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Justin Sonnenburg, a microbiologist at Stanford, suggests that we would do well to begin regarding the human body as “an elaborate vessel optimized for the growth and spread of our microbial inhabitants.” This humbling new way of thinking about the self has large implications for human and microbial health, which turn out to be inextricably linked. Disorders in our internal ecosystem — a loss of diversity, say, or a proliferation of the “wrong” kind of microbes — may predispose us to obesity and a whole range of chronic diseases, as well as some infections. “Fecal transplants,” which involve installing a healthy person’s microbiota into a sick person’s gut, have been shown to effectively treat an antibiotic-resistant intestinal pathogen named C. difficile, which kills 14,000 Americans each year. (Researchers use the word “microbiota” to refer to all the microbes in a community and “microbiome” to refer to their collective genes.) We’ve known for a few years that obese mice transplanted with the intestinal community of lean mice lose weight and vice versa. (We don’t know why.) A similar experiment was performed recently on humans by researchers in the Netherlands: when the contents of a lean donor’s microbiota were transferred to the guts of male patients with metabolic syndrome, the researchers found striking improvements in the recipients’ sensitivity to insulin, an important marker for metabolic health. Somehow, the gut microbes were influencing the patients’ metabolisms.
Our resident microbes also appear to play a critical role in training and modulating our immune system, helping it to accurately distinguish between friend and foe and not go nuts on, well, nuts and all sorts of other potential allergens. Some researchers believe that the alarming increase in autoimmune diseases in the West may owe to a disruption in the ancient relationship between our bodies and their “old friends” — the microbial symbionts with whom we coevolved.
These claims sound extravagant, and in fact many microbiome researchers are careful not to make the mistake that scientists working on the human genome did a decade or so ago, when they promised they were on the trail of cures to many diseases. We’re still waiting. Yet whether any cures emerge from the exploration of the second genome, the implications of what has already been learned — for our sense of self, for our definition of health and for our attitude toward bacteria in general — are difficult to overstate. Human health should now “be thought of as a collective property of the human-associated microbiota,” as one group of researchers recently concluded in a landmark review article on microbial ecology — that is, as a function of the community, not the individual.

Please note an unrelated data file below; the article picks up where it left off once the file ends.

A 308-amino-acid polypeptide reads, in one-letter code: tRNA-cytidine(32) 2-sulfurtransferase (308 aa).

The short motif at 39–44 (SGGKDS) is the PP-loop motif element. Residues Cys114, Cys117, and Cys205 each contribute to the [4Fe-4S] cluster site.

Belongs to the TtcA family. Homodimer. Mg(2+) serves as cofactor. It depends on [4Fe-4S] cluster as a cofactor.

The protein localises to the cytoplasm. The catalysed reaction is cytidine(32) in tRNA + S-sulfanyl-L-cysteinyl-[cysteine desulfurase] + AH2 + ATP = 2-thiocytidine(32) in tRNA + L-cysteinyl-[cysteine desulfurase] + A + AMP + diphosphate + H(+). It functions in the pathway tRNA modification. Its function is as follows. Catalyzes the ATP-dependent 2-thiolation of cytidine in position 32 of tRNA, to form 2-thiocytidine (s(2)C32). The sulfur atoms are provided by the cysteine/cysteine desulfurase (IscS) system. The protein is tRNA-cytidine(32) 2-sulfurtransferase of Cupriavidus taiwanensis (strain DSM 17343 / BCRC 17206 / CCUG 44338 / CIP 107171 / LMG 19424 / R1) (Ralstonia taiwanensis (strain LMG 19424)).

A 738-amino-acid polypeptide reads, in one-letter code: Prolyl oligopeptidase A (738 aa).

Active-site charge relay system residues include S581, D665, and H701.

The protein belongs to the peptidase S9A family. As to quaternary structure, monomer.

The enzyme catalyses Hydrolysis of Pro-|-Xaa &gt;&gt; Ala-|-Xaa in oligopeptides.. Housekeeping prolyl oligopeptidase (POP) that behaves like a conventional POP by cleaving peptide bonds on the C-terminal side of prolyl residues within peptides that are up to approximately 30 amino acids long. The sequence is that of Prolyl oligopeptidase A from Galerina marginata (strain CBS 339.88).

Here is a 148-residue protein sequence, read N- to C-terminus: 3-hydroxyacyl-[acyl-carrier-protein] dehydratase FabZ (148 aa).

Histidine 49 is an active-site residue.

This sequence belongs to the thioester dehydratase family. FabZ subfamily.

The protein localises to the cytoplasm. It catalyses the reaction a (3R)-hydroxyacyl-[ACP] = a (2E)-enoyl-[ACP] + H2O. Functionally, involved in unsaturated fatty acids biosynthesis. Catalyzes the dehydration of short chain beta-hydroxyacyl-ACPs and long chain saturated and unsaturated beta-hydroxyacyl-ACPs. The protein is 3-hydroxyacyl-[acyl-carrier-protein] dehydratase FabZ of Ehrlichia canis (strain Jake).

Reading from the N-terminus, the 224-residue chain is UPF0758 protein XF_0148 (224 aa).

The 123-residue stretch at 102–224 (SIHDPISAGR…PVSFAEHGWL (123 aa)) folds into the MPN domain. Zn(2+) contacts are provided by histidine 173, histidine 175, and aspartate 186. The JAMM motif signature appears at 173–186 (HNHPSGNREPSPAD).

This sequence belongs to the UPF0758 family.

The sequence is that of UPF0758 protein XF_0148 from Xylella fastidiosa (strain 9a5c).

Such a paradigm shift comes not a moment too soon, because as a civilization, we’ve just spent the better part of a century doing our unwitting best to wreck the human-associated microbiota with a multifronted war on bacteria and a diet notably detrimental to its well-being. Researchers now speak of an impoverished “Westernized microbiome” and ask whether the time has come to embark on a project of “restoration ecology” — not in the rain forest or on the prairie but right here at home, in the human gut.

Connie’s comments: The goal is to have an alkaline body. Start your day with water with freshly squeezed lemon. Flush the toxins in our body with foods rich in fiber and are alkaline such as whole foods of vegetables, nuts, grains and fruits. 70% of our immune system reside in our intestine. A clean intestine free of bugs will do well with our health. In care homes, most of our elderly are suffering from constipation with daily diet rich in meat for many of their years. Drugs also exacerbate their condition. Live a healthy lifestyle, free from damaging effects of toxins, drugs, meat rich diet and other chemicals unknown to us.

Paul Ewald asks, Can we domesticate germs?

 

Evolutionary biologist Paul Ewald drags us into the sewer to discuss germs. Why are some more harmful than others? How could we make the harmful ones benign? Searching for answers, he examines a disgusting, fascinating case: diarrhea.

After years of studying illness from the germs’ point of view, microbiologist Paul Ewald believes that Big Pharma is wrong about some very big issues. What’s right? The leader in evolutionary medicine posits radical new approaches.

 

 

Paul Ewald has a problem with modern medicine: It ignores the fact that many diseases of unknown origin can be linked to slow-growing infections caused by viruses, bacteria and other microorganisms.

Ewald — whose theory stems from both a formal education in biological sciences, ecology, and evolution, and a personal bout with diarrhea in the 1970s — aims to change this thinking. To that end, he has written popular news articles, academic papers, and two books (Evolution of Infectious Disease and Plague Time) that explain and expand his idea. Ewald is regarded as the leading expert in the emerging field of evolutionary medicine. He directs the evolutionary medicine program in the Biology department at the University of Louisville, Kentucky, and lectures worldwide.

Among other honors, Ewald was the first recipient of the Smithsonian Institution’s George E. Burch Fellowship in Theoretic Medicine and Affiliated Sciences, which was established to foster pioneering work in health sciences.

“Ewald smashe[s] the old, and unfortunately still widely accepted, notion that parasites and their hosts inevitably evolve toward a benign coexistence.”
Scientific American
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Quotes by Paul Ewald.
“We could get evolution working in the direction we want it to go, rather than always having to battle evolution as a problem.”